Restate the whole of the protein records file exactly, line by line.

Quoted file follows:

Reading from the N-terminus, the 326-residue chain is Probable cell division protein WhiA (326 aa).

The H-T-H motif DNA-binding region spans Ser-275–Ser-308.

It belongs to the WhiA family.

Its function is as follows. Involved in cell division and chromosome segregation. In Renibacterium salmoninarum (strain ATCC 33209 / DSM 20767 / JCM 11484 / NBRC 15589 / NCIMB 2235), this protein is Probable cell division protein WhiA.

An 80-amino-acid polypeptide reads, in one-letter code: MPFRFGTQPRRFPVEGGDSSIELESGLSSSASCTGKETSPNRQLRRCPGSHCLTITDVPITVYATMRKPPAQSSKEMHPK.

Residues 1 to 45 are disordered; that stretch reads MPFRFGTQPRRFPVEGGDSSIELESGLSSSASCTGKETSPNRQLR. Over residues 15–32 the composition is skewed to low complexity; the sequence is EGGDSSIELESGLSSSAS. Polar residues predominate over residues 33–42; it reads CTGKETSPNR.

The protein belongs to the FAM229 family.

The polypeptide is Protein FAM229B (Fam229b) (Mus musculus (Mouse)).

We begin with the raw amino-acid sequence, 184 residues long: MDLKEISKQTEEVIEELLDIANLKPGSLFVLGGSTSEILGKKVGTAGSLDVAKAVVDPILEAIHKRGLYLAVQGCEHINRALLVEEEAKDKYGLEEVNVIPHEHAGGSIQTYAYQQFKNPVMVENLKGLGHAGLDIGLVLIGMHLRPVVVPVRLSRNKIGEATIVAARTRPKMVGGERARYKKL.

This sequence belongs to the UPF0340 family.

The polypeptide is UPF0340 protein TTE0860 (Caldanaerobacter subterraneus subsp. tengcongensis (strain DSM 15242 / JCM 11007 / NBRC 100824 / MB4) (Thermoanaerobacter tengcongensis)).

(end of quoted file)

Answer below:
Reading from the N-terminus, the 326-residue chain is Probable cell division protein WhiA (326 aa).

The H-T-H motif DNA-binding region spans Ser-275–Ser-308.

It belongs to the WhiA family.

Its function is as follows. Involved in cell division and chromosome segregation. In Renibacterium salmoninarum (strain ATCC 33209 / DSM 20767 / JCM 11484 / NBRC 15589 / NCIMB 2235), this protein is Probable cell division protein WhiA.

An 80-amino-acid polypeptide reads, in one-letter code: MPFRFGTQPRRFPVEGGDSSIELESGLSSSASCTGKETSPNRQLRRCPGSHCLTITDVPITVYATMRKPPAQSSKEMHPK.

Residues 1 to 45 are disordered; that stretch reads MPFRFGTQPRRFPVEGGDSSIELESGLSSSASCTGKETSPNRQLR. Over residues 15–32 the composition is skewed to low complexity; the sequence is EGGDSSIELESGLSSSAS. Polar residues predominate over residues 33–42; it reads CTGKETSPNR.

The protein belongs to the FAM229 family.

The polypeptide is Protein FAM229B (Fam229b) (Mus musculus (Mouse)).

We begin with the raw amino-acid sequence, 184 residues long: MDLKEISKQTEEVIEELLDIANLKPGSLFVLGGSTSEILGKKVGTAGSLDVAKAVVDPILEAIHKRGLYLAVQGCEHINRALLVEEEAKDKYGLEEVNVIPHEHAGGSIQTYAYQQFKNPVMVENLKGLGHAGLDIGLVLIGMHLRPVVVPVRLSRNKIGEATIVAARTRPKMVGGERARYKKL.

This sequence belongs to the UPF0340 family.

The polypeptide is UPF0340 protein TTE0860 (Caldanaerobacter subterraneus subsp. tengcongensis (strain DSM 15242 / JCM 11007 / NBRC 100824 / MB4) (Thermoanaerobacter tengcongensis)).